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Tear down frat houses to fight rape culture, student columnist implies

A student columnist at the University of Kansas has a novel explanation for why campus sexual assault is purportedly so rampant and why it’s allegedly worse in Greek life: the design of fraternity houses.

Anissa Fritz, the opinion editor of the University Daily Kansan, argues that “the layout and structure of these houses” should be taken into account when devising solutions for rape culture, citing the “defensible space theory”:

A house with this many rooms and narrow hallways and stairwells that can sometimes closely resemble those in parking garages is confusing enough while sober. Once alcohol is added, these houses can turn into a winding maze.

Uncomfortable situations are awkward enough to get out of, but things can get dangerous when someone doesn’t physically know how to exit the location. The Defensible Space Theory states that alcohol can be disorienting on its own, but when placed in an even more confusing layout, finding your friends, cell service or the doorway out can seem more difficult. And the only person one can turn to in this situation is a fraternity member of the house — a member who knows the way out along with all the nooks and crannies that are easily ignored by passers by.

Fritz cites an article from the National Housing Institute by the avowed creator of the defensible space theory, an architect who explains how his work turning a crime-plagued neighborhood in Ohio into 10 “mini neighborhoods” drastically cut its crime rate.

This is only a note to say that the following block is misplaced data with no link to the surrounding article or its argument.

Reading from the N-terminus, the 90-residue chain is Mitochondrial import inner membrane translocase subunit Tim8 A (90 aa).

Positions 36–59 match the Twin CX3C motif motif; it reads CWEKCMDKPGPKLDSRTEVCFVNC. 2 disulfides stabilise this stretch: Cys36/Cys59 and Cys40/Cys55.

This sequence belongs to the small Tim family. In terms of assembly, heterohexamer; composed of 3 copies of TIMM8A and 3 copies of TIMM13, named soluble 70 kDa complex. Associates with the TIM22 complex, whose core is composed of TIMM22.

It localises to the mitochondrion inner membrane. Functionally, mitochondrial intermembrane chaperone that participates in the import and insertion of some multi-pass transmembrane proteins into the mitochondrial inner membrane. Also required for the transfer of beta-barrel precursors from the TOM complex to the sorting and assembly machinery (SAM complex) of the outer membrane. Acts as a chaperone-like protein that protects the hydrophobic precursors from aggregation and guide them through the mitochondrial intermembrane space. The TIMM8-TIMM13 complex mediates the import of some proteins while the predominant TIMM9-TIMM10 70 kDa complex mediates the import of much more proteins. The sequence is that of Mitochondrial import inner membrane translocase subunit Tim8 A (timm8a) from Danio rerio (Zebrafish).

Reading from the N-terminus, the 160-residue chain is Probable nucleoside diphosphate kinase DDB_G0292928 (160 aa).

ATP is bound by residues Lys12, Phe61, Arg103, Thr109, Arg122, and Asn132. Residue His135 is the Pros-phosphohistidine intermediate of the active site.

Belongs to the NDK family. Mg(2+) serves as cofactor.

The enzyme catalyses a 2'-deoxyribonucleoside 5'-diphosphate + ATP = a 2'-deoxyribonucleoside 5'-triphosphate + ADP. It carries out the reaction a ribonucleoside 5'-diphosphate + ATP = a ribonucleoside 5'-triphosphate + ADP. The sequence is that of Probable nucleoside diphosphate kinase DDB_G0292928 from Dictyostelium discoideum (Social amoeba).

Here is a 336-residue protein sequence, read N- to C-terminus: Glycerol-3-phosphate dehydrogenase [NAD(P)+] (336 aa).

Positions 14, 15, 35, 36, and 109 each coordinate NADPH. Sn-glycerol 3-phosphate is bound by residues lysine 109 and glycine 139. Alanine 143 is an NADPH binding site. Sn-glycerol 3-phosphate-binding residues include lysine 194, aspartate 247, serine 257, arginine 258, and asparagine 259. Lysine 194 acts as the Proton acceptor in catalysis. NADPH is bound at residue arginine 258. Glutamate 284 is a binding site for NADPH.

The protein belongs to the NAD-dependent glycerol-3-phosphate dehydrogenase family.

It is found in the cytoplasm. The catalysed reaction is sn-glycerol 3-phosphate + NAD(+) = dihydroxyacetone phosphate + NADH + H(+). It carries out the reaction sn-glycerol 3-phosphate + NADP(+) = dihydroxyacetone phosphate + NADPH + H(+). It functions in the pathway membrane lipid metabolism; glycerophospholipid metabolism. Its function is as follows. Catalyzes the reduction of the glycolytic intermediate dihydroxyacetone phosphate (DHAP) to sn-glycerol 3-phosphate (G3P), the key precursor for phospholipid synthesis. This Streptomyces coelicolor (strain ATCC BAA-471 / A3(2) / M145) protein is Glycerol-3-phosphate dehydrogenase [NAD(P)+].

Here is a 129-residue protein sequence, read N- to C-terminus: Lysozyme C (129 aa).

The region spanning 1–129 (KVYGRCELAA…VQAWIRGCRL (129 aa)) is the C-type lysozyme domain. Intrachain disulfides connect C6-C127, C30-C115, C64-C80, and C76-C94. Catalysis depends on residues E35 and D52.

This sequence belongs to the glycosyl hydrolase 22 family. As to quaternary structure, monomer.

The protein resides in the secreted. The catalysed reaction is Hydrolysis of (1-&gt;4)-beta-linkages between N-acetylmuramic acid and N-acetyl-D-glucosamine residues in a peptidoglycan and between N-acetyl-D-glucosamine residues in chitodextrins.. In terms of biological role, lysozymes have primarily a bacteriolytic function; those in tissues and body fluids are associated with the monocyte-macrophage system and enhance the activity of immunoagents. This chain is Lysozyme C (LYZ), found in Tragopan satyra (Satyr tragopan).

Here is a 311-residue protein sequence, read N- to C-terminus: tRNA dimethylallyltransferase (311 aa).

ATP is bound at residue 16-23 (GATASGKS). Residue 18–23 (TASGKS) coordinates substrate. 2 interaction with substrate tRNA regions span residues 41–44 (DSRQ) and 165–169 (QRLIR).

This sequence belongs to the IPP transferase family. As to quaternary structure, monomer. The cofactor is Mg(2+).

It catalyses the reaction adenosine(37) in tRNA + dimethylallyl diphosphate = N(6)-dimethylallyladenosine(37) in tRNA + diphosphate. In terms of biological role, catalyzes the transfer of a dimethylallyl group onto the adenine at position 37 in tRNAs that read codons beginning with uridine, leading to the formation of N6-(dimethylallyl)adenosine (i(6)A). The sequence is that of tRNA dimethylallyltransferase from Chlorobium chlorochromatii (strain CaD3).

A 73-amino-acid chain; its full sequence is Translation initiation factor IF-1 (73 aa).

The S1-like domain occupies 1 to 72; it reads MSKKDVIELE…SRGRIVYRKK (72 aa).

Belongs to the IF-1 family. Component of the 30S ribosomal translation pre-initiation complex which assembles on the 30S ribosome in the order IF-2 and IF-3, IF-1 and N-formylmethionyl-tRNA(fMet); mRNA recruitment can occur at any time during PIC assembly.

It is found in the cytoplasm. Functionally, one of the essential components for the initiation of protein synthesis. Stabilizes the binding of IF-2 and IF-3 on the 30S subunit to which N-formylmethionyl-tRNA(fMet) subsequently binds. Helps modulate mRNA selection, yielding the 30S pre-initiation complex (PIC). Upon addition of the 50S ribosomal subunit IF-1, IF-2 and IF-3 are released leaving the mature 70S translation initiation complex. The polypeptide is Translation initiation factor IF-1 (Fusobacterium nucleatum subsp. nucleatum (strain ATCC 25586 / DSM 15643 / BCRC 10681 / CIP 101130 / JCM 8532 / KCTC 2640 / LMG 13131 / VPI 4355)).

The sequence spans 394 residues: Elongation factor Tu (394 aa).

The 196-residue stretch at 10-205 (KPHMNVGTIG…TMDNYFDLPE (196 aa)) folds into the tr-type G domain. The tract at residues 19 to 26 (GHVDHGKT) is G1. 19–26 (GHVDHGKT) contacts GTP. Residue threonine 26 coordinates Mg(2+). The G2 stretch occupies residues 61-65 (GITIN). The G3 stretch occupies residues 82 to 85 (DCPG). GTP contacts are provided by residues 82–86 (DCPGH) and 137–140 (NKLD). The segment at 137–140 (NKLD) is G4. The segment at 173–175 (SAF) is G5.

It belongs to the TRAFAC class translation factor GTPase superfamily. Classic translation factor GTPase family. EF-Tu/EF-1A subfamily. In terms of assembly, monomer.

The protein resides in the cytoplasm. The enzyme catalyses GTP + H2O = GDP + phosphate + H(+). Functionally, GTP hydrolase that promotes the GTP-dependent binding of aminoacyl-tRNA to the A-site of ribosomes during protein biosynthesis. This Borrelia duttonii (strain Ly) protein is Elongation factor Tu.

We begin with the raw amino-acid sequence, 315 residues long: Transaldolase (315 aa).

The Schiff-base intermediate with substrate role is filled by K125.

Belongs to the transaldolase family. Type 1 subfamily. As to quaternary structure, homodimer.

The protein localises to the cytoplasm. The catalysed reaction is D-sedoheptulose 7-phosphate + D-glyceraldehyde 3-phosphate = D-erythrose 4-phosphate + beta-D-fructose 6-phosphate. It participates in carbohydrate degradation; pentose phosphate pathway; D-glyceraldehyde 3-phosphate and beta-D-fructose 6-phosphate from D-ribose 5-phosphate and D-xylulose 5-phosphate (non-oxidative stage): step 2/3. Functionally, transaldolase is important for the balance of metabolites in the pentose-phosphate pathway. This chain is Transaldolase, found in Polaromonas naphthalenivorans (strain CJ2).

Though Fritz doesn’t say it explicitly, her implication is clear. Tearing down frat houses, which in many cases are too old for major remodels of their internal layouts, is an effectual solution for reducing rape culture:

The layout of these fraternity houses are not the cause of rape culture alone. But with alcohol, the wrong timing and someone who does not have good intentions, these houses can turn into traps for someone who is already dazed and confused, and thereby forcing them to depend and trust on someone whom they maybe shouldn’t.

The numerous rooms, the tight hidden stairwells and maze-like hallways can invite malicious acts that could turn an individual into a statistic.

Read the op-ed.

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About the Author
Associate Editor
Greg Piper served as associate editor of The College Fix from 2014 to 2021.